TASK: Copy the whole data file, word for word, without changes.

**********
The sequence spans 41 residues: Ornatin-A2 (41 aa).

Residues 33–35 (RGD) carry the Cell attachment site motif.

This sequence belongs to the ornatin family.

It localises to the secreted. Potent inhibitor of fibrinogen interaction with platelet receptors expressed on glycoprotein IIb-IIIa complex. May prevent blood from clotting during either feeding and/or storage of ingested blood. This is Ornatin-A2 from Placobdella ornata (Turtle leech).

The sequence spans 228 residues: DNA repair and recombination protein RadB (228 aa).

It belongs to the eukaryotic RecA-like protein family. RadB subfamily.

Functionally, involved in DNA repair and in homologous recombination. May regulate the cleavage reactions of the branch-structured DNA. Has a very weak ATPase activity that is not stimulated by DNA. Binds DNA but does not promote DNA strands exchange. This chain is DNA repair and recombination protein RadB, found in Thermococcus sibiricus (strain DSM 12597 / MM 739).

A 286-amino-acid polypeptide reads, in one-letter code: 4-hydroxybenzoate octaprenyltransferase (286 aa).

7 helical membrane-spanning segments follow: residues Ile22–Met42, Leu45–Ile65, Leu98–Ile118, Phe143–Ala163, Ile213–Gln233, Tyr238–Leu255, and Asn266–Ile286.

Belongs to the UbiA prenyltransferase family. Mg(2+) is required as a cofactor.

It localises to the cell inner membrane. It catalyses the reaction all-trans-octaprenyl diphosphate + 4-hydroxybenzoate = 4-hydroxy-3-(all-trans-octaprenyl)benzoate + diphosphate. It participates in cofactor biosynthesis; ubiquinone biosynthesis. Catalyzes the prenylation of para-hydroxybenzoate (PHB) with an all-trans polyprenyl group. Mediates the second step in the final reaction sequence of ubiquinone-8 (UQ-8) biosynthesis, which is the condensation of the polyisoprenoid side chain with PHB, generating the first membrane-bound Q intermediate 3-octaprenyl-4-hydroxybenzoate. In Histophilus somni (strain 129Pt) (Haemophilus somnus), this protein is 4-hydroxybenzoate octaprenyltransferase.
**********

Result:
The sequence spans 41 residues: Ornatin-A2 (41 aa).

Residues 33–35 (RGD) carry the Cell attachment site motif.

This sequence belongs to the ornatin family.

It localises to the secreted. Potent inhibitor of fibrinogen interaction with platelet receptors expressed on glycoprotein IIb-IIIa complex. May prevent blood from clotting during either feeding and/or storage of ingested blood. This is Ornatin-A2 from Placobdella ornata (Turtle leech).

The sequence spans 228 residues: DNA repair and recombination protein RadB (228 aa).

It belongs to the eukaryotic RecA-like protein family. RadB subfamily.

Functionally, involved in DNA repair and in homologous recombination. May regulate the cleavage reactions of the branch-structured DNA. Has a very weak ATPase activity that is not stimulated by DNA. Binds DNA but does not promote DNA strands exchange. This chain is DNA repair and recombination protein RadB, found in Thermococcus sibiricus (strain DSM 12597 / MM 739).

A 286-amino-acid polypeptide reads, in one-letter code: 4-hydroxybenzoate octaprenyltransferase (286 aa).

7 helical membrane-spanning segments follow: residues Ile22–Met42, Leu45–Ile65, Leu98–Ile118, Phe143–Ala163, Ile213–Gln233, Tyr238–Leu255, and Asn266–Ile286.

Belongs to the UbiA prenyltransferase family. Mg(2+) is required as a cofactor.

It localises to the cell inner membrane. It catalyses the reaction all-trans-octaprenyl diphosphate + 4-hydroxybenzoate = 4-hydroxy-3-(all-trans-octaprenyl)benzoate + diphosphate. It participates in cofactor biosynthesis; ubiquinone biosynthesis. Catalyzes the prenylation of para-hydroxybenzoate (PHB) with an all-trans polyprenyl group. Mediates the second step in the final reaction sequence of ubiquinone-8 (UQ-8) biosynthesis, which is the condensation of the polyisoprenoid side chain with PHB, generating the first membrane-bound Q intermediate 3-octaprenyl-4-hydroxybenzoate. In Histophilus somni (strain 129Pt) (Haemophilus somnus), this protein is 4-hydroxybenzoate octaprenyltransferase.